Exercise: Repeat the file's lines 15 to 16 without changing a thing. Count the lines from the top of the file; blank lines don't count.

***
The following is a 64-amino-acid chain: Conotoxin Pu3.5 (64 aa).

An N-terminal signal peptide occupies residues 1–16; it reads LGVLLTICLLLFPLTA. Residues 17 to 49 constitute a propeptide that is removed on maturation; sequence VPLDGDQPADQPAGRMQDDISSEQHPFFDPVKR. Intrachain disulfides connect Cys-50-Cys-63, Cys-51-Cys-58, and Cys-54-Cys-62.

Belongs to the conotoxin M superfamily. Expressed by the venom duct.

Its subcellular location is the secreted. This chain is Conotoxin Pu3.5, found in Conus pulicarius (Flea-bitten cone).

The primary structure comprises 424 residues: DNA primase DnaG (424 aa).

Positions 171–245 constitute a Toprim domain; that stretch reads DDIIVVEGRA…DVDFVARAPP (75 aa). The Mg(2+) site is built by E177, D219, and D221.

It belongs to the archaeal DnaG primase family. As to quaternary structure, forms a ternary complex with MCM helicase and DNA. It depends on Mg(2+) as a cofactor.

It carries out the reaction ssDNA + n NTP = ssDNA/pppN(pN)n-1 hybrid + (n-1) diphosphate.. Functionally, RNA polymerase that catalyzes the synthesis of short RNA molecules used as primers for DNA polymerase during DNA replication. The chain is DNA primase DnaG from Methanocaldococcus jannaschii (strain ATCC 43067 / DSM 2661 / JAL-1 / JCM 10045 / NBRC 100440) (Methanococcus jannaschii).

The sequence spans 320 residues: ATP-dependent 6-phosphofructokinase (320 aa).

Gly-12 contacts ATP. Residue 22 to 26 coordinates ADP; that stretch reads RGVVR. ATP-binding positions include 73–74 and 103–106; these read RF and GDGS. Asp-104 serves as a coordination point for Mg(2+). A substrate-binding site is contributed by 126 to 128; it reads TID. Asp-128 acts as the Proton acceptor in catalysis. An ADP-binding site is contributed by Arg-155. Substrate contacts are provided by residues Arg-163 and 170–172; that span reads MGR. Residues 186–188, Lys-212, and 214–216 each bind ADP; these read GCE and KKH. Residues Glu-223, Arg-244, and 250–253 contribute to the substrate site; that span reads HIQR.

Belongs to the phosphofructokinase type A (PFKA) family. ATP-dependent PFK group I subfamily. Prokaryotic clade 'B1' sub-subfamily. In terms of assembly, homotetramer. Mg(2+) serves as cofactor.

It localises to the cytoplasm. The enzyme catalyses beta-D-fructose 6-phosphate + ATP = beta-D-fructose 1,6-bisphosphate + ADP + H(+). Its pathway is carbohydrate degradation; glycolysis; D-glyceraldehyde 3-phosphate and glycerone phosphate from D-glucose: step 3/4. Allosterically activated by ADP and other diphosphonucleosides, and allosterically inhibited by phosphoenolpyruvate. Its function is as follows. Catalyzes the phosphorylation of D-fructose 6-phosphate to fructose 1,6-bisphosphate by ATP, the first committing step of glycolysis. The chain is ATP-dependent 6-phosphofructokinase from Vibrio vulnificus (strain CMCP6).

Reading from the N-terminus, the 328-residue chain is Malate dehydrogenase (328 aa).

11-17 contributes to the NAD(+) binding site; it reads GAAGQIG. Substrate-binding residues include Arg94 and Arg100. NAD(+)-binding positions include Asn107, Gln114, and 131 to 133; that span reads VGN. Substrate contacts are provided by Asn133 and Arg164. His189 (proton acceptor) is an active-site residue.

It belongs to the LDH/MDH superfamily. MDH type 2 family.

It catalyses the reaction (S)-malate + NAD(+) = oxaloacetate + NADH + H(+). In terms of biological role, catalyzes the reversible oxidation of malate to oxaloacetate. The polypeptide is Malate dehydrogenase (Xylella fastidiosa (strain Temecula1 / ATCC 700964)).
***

It belongs to the LDH/MDH superfamily. MDH type 2 family.

It catalyses the reaction (S)-malate + NAD(+) = oxaloacetate + NADH + H(+). In terms of biological role, catalyzes the reversible oxidation of malate to oxaloacetate. The polypeptide is Malate dehydrogenase (Xylella fastidiosa (strain Temecula1 / ATCC 700964)).